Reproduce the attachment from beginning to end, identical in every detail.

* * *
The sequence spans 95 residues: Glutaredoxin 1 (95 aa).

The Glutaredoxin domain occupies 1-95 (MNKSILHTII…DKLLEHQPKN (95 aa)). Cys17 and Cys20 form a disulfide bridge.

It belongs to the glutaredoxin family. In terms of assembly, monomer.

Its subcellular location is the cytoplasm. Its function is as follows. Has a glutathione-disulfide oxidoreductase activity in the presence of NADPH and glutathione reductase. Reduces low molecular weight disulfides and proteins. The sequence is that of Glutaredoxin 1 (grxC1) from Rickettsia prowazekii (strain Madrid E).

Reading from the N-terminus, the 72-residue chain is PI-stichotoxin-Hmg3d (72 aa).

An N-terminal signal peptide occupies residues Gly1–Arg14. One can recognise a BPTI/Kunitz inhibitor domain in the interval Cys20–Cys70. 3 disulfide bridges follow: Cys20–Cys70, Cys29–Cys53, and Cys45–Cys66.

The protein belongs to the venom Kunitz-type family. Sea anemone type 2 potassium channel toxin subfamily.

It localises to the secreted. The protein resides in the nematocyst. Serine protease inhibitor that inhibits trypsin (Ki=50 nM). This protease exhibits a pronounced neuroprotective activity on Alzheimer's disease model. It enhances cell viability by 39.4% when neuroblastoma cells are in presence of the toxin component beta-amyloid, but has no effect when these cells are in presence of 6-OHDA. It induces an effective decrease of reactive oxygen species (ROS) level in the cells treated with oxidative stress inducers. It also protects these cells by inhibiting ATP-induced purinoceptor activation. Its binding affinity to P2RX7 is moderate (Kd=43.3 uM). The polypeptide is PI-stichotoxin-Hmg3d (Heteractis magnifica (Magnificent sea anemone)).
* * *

The sequence spans 95 residues: Glutaredoxin 1 (95 aa).

The Glutaredoxin domain occupies 1-95 (MNKSILHTII…DKLLEHQPKN (95 aa)). Cys17 and Cys20 form a disulfide bridge.

It belongs to the glutaredoxin family. In terms of assembly, monomer.

Its subcellular location is the cytoplasm. Its function is as follows. Has a glutathione-disulfide oxidoreductase activity in the presence of NADPH and glutathione reductase. Reduces low molecular weight disulfides and proteins. The sequence is that of Glutaredoxin 1 (grxC1) from Rickettsia prowazekii (strain Madrid E).

Reading from the N-terminus, the 72-residue chain is PI-stichotoxin-Hmg3d (72 aa).

An N-terminal signal peptide occupies residues Gly1–Arg14. One can recognise a BPTI/Kunitz inhibitor domain in the interval Cys20–Cys70. 3 disulfide bridges follow: Cys20–Cys70, Cys29–Cys53, and Cys45–Cys66.

The protein belongs to the venom Kunitz-type family. Sea anemone type 2 potassium channel toxin subfamily.

It localises to the secreted. The protein resides in the nematocyst. Serine protease inhibitor that inhibits trypsin (Ki=50 nM). This protease exhibits a pronounced neuroprotective activity on Alzheimer's disease model. It enhances cell viability by 39.4% when neuroblastoma cells are in presence of the toxin component beta-amyloid, but has no effect when these cells are in presence of 6-OHDA. It induces an effective decrease of reactive oxygen species (ROS) level in the cells treated with oxidative stress inducers. It also protects these cells by inhibiting ATP-induced purinoceptor activation. Its binding affinity to P2RX7 is moderate (Kd=43.3 uM). The polypeptide is PI-stichotoxin-Hmg3d (Heteractis magnifica (Magnificent sea anemone)).